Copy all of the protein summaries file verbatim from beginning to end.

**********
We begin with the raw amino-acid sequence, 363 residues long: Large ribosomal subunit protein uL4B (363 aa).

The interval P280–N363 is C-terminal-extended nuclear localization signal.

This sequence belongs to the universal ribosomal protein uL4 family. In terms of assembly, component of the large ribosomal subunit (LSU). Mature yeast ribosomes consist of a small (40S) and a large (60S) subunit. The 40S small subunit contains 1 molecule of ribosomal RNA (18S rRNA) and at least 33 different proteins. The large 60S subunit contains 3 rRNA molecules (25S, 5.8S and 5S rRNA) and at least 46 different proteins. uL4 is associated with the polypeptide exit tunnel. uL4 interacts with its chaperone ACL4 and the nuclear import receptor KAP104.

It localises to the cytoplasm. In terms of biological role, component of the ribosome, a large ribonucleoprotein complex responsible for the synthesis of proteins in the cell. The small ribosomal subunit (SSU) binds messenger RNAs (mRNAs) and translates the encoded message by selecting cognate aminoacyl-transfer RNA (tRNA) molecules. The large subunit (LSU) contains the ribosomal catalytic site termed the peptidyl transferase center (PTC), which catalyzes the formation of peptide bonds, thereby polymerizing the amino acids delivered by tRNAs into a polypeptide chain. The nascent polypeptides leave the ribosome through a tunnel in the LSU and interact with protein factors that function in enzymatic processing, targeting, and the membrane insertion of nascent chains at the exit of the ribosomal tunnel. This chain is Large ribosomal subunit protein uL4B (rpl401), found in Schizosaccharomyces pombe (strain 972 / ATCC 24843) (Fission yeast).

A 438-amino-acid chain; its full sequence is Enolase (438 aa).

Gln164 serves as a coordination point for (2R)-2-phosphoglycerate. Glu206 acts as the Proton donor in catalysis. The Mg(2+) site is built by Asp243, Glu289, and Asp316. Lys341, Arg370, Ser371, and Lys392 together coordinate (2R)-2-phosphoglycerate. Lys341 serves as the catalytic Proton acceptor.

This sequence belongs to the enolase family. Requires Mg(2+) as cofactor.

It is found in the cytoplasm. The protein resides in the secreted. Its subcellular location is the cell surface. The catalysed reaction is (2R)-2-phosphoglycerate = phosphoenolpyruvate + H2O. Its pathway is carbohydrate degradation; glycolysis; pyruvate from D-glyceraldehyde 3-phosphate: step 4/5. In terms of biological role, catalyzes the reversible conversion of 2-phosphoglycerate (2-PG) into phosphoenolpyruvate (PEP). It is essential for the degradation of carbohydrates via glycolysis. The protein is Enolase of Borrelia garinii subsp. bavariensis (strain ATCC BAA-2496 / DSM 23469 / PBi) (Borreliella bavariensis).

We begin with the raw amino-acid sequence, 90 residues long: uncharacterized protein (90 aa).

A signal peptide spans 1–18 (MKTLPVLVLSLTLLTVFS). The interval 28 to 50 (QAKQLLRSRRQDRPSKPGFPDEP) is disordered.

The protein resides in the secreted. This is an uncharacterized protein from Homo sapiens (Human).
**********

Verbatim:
We begin with the raw amino-acid sequence, 363 residues long: Large ribosomal subunit protein uL4B (363 aa).

The interval P280–N363 is C-terminal-extended nuclear localization signal.

This sequence belongs to the universal ribosomal protein uL4 family. In terms of assembly, component of the large ribosomal subunit (LSU). Mature yeast ribosomes consist of a small (40S) and a large (60S) subunit. The 40S small subunit contains 1 molecule of ribosomal RNA (18S rRNA) and at least 33 different proteins. The large 60S subunit contains 3 rRNA molecules (25S, 5.8S and 5S rRNA) and at least 46 different proteins. uL4 is associated with the polypeptide exit tunnel. uL4 interacts with its chaperone ACL4 and the nuclear import receptor KAP104.

It localises to the cytoplasm. In terms of biological role, component of the ribosome, a large ribonucleoprotein complex responsible for the synthesis of proteins in the cell. The small ribosomal subunit (SSU) binds messenger RNAs (mRNAs) and translates the encoded message by selecting cognate aminoacyl-transfer RNA (tRNA) molecules. The large subunit (LSU) contains the ribosomal catalytic site termed the peptidyl transferase center (PTC), which catalyzes the formation of peptide bonds, thereby polymerizing the amino acids delivered by tRNAs into a polypeptide chain. The nascent polypeptides leave the ribosome through a tunnel in the LSU and interact with protein factors that function in enzymatic processing, targeting, and the membrane insertion of nascent chains at the exit of the ribosomal tunnel. This chain is Large ribosomal subunit protein uL4B (rpl401), found in Schizosaccharomyces pombe (strain 972 / ATCC 24843) (Fission yeast).

A 438-amino-acid chain; its full sequence is Enolase (438 aa).

Gln164 serves as a coordination point for (2R)-2-phosphoglycerate. Glu206 acts as the Proton donor in catalysis. The Mg(2+) site is built by Asp243, Glu289, and Asp316. Lys341, Arg370, Ser371, and Lys392 together coordinate (2R)-2-phosphoglycerate. Lys341 serves as the catalytic Proton acceptor.

This sequence belongs to the enolase family. Requires Mg(2+) as cofactor.

It is found in the cytoplasm. The protein resides in the secreted. Its subcellular location is the cell surface. The catalysed reaction is (2R)-2-phosphoglycerate = phosphoenolpyruvate + H2O. Its pathway is carbohydrate degradation; glycolysis; pyruvate from D-glyceraldehyde 3-phosphate: step 4/5. In terms of biological role, catalyzes the reversible conversion of 2-phosphoglycerate (2-PG) into phosphoenolpyruvate (PEP). It is essential for the degradation of carbohydrates via glycolysis. The protein is Enolase of Borrelia garinii subsp. bavariensis (strain ATCC BAA-2496 / DSM 23469 / PBi) (Borreliella bavariensis).

We begin with the raw amino-acid sequence, 90 residues long: uncharacterized protein (90 aa).

A signal peptide spans 1–18 (MKTLPVLVLSLTLLTVFS). The interval 28 to 50 (QAKQLLRSRRQDRPSKPGFPDEP) is disordered.

The protein resides in the secreted. This is an uncharacterized protein from Homo sapiens (Human).